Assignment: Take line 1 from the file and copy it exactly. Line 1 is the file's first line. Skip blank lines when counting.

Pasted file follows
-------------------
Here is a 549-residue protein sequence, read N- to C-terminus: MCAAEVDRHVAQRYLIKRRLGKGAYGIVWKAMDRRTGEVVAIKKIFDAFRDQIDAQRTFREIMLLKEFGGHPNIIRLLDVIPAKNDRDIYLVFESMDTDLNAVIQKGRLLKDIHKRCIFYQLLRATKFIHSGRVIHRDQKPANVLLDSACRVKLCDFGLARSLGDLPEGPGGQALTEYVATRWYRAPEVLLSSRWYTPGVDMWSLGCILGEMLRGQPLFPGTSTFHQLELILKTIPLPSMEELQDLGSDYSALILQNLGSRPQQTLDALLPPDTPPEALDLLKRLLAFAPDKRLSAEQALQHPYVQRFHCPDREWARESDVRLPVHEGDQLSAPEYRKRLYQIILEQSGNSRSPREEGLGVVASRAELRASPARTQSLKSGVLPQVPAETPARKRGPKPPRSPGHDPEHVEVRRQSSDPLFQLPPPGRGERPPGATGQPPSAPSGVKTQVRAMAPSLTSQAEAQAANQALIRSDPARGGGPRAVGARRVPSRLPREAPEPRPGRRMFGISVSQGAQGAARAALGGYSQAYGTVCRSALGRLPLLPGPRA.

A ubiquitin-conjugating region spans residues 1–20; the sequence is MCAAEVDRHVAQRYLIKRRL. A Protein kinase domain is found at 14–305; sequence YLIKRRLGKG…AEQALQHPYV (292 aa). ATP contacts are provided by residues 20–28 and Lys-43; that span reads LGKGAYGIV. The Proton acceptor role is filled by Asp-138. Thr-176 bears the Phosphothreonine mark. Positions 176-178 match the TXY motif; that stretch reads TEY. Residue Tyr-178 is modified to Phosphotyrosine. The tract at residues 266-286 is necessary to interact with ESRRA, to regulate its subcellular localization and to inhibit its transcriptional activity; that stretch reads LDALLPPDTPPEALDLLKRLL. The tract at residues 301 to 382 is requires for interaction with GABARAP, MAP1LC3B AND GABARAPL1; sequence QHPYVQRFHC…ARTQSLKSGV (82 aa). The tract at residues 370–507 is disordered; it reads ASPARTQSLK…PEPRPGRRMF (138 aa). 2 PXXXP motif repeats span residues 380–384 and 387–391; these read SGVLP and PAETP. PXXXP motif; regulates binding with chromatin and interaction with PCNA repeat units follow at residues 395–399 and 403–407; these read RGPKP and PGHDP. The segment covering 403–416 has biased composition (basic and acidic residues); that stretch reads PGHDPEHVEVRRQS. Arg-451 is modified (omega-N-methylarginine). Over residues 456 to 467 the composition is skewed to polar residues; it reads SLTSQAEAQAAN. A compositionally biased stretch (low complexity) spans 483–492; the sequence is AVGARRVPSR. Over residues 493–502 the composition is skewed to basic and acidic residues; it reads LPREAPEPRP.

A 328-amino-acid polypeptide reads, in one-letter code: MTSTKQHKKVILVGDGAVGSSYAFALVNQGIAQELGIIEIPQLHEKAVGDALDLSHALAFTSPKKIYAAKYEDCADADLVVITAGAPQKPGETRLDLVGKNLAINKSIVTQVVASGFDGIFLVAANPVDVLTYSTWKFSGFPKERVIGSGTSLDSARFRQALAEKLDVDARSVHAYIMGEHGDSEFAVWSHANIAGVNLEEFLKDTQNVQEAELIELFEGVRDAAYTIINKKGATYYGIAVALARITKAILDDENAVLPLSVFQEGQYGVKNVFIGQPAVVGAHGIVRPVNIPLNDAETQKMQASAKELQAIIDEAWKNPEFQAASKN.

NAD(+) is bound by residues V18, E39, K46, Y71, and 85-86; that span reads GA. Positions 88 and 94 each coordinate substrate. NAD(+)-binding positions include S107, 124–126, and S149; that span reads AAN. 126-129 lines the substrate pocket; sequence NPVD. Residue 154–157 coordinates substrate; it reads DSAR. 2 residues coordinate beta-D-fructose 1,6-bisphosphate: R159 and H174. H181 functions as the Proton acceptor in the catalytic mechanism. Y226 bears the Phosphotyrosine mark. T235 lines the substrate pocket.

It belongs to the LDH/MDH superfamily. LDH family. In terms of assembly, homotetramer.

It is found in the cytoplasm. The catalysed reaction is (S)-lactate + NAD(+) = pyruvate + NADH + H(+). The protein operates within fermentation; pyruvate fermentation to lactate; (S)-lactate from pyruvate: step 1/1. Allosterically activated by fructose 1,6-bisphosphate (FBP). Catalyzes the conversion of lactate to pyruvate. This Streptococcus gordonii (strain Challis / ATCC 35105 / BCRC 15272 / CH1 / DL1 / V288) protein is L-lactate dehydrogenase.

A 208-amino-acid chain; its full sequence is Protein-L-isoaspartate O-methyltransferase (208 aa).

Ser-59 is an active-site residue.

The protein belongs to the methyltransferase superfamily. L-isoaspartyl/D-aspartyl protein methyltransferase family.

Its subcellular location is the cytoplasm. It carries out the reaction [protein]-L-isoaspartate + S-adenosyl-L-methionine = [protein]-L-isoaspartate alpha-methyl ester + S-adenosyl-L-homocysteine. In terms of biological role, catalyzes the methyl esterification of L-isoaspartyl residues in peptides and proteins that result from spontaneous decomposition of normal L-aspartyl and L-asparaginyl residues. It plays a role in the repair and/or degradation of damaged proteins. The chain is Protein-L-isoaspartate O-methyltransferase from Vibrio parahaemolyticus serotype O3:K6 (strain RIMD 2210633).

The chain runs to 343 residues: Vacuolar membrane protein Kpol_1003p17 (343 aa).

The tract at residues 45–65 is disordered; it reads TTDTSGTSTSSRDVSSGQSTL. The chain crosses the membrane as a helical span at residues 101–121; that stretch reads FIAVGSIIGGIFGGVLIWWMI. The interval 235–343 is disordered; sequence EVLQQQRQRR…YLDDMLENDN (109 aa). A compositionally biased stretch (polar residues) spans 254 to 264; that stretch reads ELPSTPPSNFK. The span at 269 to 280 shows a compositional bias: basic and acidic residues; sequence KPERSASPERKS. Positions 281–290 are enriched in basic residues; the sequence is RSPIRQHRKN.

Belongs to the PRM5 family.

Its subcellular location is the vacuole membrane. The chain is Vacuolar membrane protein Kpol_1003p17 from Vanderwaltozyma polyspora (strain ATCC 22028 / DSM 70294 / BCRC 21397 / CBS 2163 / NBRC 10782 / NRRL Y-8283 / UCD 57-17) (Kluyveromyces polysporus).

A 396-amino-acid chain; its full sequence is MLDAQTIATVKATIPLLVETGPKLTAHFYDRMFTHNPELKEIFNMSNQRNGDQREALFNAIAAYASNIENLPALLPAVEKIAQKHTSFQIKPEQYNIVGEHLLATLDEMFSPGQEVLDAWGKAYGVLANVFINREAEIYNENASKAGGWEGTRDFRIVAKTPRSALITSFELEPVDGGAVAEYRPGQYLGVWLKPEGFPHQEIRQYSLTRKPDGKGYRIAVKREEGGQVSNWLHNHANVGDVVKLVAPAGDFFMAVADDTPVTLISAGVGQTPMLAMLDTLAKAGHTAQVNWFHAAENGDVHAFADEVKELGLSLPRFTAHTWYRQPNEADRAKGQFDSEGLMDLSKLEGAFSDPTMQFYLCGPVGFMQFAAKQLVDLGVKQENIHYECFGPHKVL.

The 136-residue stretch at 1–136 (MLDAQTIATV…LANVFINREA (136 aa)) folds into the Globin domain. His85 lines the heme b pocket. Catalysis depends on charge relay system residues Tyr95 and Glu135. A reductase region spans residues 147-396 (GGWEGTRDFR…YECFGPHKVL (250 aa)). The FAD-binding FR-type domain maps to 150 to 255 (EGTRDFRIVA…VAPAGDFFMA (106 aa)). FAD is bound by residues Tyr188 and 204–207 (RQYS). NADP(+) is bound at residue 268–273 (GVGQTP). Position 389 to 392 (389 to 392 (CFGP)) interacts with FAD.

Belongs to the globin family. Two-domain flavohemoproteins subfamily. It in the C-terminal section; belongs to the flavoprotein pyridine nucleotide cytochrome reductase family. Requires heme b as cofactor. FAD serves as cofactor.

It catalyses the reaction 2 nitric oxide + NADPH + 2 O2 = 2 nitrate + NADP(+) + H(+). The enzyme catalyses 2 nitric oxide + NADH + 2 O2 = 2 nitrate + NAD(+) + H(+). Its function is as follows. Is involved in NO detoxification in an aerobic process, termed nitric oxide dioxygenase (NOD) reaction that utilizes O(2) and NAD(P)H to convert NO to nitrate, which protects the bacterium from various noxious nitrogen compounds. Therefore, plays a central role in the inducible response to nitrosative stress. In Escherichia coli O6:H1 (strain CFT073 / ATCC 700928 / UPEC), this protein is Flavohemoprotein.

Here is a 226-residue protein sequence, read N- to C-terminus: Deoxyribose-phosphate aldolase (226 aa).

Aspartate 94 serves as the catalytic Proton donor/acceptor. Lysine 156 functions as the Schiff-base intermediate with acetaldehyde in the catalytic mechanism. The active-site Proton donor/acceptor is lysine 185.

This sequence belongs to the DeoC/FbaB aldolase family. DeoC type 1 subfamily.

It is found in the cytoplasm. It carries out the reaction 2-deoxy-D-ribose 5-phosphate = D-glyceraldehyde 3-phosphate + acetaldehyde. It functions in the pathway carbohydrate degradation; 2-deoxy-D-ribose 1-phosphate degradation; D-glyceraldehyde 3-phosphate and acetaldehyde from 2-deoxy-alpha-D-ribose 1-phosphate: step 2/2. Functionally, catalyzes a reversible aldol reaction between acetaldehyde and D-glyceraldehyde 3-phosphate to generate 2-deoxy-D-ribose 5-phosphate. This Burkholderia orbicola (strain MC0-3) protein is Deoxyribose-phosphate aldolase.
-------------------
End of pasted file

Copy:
Here is a 549-residue protein sequence, read N- to C-terminus: MCAAEVDRHVAQRYLIKRRLGKGAYGIVWKAMDRRTGEVVAIKKIFDAFRDQIDAQRTFREIMLLKEFGGHPNIIRLLDVIPAKNDRDIYLVFESMDTDLNAVIQKGRLLKDIHKRCIFYQLLRATKFIHSGRVIHRDQKPANVLLDSACRVKLCDFGLARSLGDLPEGPGGQALTEYVATRWYRAPEVLLSSRWYTPGVDMWSLGCILGEMLRGQPLFPGTSTFHQLELILKTIPLPSMEELQDLGSDYSALILQNLGSRPQQTLDALLPPDTPPEALDLLKRLLAFAPDKRLSAEQALQHPYVQRFHCPDREWARESDVRLPVHEGDQLSAPEYRKRLYQIILEQSGNSRSPREEGLGVVASRAELRASPARTQSLKSGVLPQVPAETPARKRGPKPPRSPGHDPEHVEVRRQSSDPLFQLPPPGRGERPPGATGQPPSAPSGVKTQVRAMAPSLTSQAEAQAANQALIRSDPARGGGPRAVGARRVPSRLPREAPEPRPGRRMFGISVSQGAQGAARAALGGYSQAYGTVCRSALGRLPLLPGPRA.